The switch could have a meaningful impact on the apps you use. At the least, it should reduce the need for iOS to juggle both 32- and 64-bit code. That’s good for performance, whether or not there are meaningful upgrades to the apps themselves. The move may also spur more developers to fine-tune their apps for the A7 and A8 chips in recent iOS gear — even if they don’t need to use higher-precision 64-bit math, that could still lead to faster games, media players and other demanding titles. It’ll likely take much longer for Apple to drop 32-bit support altogether, but the ball is clearly rolling on that transition.
Source: Apple Developer
The official Android 5.0 Lollipop upgrade for your phone may be weeks away, but Google has delivered all the ingredients for you to make Lollipop-ready apps. The search firm has released both the finished Lollipop developer kit and a fresh batch of stripped-down Android test releases for Nexus 5 and 7 devices. There’s also a new round of Material Design guidelines and assets to make sure apps look at home in Google’s flatter aesthetic. This won’t help much if you just want to try all the whiz-bang features, but you’ll definitely want to hit the source links if you’re a software creator.
Source: Android Developers Blog
If you’re a die-hard Android fan, you’re probably champing at the bit waiting for that Lollipop upgrade — when will you get it? Are you going to get it? Thankfully for you, a number of companies have already promised to upgrade some of their devices to this candy-flavored OS. Google’s Nexus 4, 5, 7 and 10 models are naturally first in line, as are Android One and Google Play Edition hardware; its outgoing Motorola brand is equally on top of things with plans to patch the Moto E, G and X alongside Verizon’s Droid Mini, Maxx and Ultra. HTC and OnePlus don’t have full details, but they’re both pledging to give their recent flagships a taste of Lollipop within 90 days of receiving finished code. NVIDIA and Sony, meanwhile, are being vague. While they’re respectively teasing plans to update the Shield Tablet and the Xperia Z series, they won’t say when just yet.
As for other manufacturers? Well, don’t hold your breath. LG tells TechRadar that it has nothing to say on “if / when” Lollipop will reach the G3, let alone older gear. The upgrade is likely coming, but the statement is far from reassuring. Mum’s the word from Samsung as well, although leaks show that a Lollipopped version of TouchWiz is in the works. It’s also reasonable to expect that relatively large brands like Acer, ASUS, Huawei and Xiaomi are on deck — just don’t be shocked if their older devices don’t make the cut.
Apple has chosen to focus on the iPad’s camera abilities with the upcoming Air 2 (we wish they wouldn’t) and apparently, finally snagged Flickr’s attention. Yahoo’s photo sharing service somehow managed to beat Instagram to the punch so perhaps the introduction of its first iPad-ready app (four years after Apple’s slate arrived) isn’t that late. So what’s in the (now universal) Flickr iOS app? iPad-optimized layouts for members to browse pictures whether their own or others that “cascade in a lovely waterfall format.” If you must take a picture with your tablet, the app can record photos or videos with live filters and a full suite of editing tools. It requires iOS 8 to work, and some of the upgrades that stretch across devices include support for the new sharing extensions, photo detail editing and a new unified search. The update is live in the app store now, and of course there’s no time like 3AM ET on a Saturday to give it a try.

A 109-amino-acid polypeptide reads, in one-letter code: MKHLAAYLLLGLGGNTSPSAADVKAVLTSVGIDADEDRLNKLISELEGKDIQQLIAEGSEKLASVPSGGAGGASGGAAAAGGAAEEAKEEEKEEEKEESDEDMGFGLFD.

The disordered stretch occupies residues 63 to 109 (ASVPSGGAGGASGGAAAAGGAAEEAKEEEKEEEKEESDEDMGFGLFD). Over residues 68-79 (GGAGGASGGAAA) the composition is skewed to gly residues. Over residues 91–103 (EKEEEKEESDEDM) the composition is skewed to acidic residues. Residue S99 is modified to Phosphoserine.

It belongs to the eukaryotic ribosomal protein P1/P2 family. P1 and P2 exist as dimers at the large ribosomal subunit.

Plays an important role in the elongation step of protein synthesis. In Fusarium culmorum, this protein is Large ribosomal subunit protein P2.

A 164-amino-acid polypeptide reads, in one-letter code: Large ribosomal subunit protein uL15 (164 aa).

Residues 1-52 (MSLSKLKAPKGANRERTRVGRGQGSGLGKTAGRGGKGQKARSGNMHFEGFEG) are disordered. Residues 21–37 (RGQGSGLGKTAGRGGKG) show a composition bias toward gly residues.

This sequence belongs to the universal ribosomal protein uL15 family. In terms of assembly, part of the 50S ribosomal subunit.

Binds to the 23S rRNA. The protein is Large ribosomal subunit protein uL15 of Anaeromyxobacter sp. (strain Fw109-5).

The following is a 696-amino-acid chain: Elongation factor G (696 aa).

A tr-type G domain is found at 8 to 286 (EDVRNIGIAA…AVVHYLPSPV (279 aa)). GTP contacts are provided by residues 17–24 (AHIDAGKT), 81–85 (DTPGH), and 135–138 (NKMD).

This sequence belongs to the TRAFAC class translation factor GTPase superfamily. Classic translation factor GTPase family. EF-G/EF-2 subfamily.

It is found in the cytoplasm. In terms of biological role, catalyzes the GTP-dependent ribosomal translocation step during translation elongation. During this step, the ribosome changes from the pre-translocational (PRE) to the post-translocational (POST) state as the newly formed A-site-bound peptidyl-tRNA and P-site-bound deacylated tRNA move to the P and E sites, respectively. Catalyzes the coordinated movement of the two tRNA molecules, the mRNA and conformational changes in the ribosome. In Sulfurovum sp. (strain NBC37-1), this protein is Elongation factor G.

– Flickr (@Flickr) October 18, 2014
There was a time when it was hard to find someone who would argue with Apple’s claim that the iPad was heavyweight tablet champ. But now Android slates like the Galaxy Tab Pro 10.1, the Xperia Tablet Z2 and the recently-announced Nexus 9 are making a run at the title. Sure, the iPad still has some great apps, but how does the latest iPad Air compare to the competition under the hood? Check out the tale of the tape below, and decide for yourself if the iPad Air 2 has what it takes to stay on top.
|iPad Air 2||Nexus 9||Galaxy Tab Pro 10.1||Xperia Tablet Z2|
|Price||$499 and up (WiFi), $629 and up (Cellular)||$399 and up||$499||$499 or $549|
|Thickness||6.1mm (0.24 inches)||7.95mm (0.31 inches)||7.37mm (0.29 inches)||6.4mm (0.25 inches)|
|Weight||437g or 444g (0.96 or 0.98 pounds)||425g or 436g (0.93 or 0.96 pounds)||469g (1.03 pounds)||439g (0.96 pounds)|
|OS||iOS 8||Android 5.0||Android 4.4||Android 4.4|
|Display||9.7-inch IPS LCD Retina display||8.9-inch IPS LCD||10.1-inch WQXGA scLCD||10.1 inch TFT LCD|
|Resolution||2,048 x 1,536 (264 ppi)||2,048 x 1,536 (288 ppi)||2,560 x 1,600 (299 ppi)||1,920 x 1,200 (224 ppi)|
|Processor||64-bit Apple A8X||64-bit, 2.3 GHz NVIDIA Tegra K1||32-bit Exynos 5 Octa (1.9GHz + 1.3 GHz quad-core)||32-bit, 2.3 GHz Qualcomm Snapdragon 801 (MSM8974AB quad-core)|
|Storage||16 / 64 / 128GB||16 / 32GB||16GB||16 / 32GB|
|Ports||Lightning||micro USB 2.0||microSD, HDMI||microSD, MHL 3.0|
|Front camera||1.2MP FaceTime, f/2.2||1.6MP, f/2.4||2MP||2.2MP, 1080p|
|Rear camera||8MP iSight, f/2.4, 1.5µm pixel size, 1080p||8MP, f/2.4||8MP||8.1MP|
|WiFi||Dual-band 802.11 a/b/g/n/ac||Dual band 802.11 a/c/g/n/ac||Dual-band 802.11 a/b/g/n/ac||Dual-band 802.11 a/b/g/n/ac|
|Battery||10 hours||6,700mAh||8,220mAh Li-ion||6,000mAh Li-ion|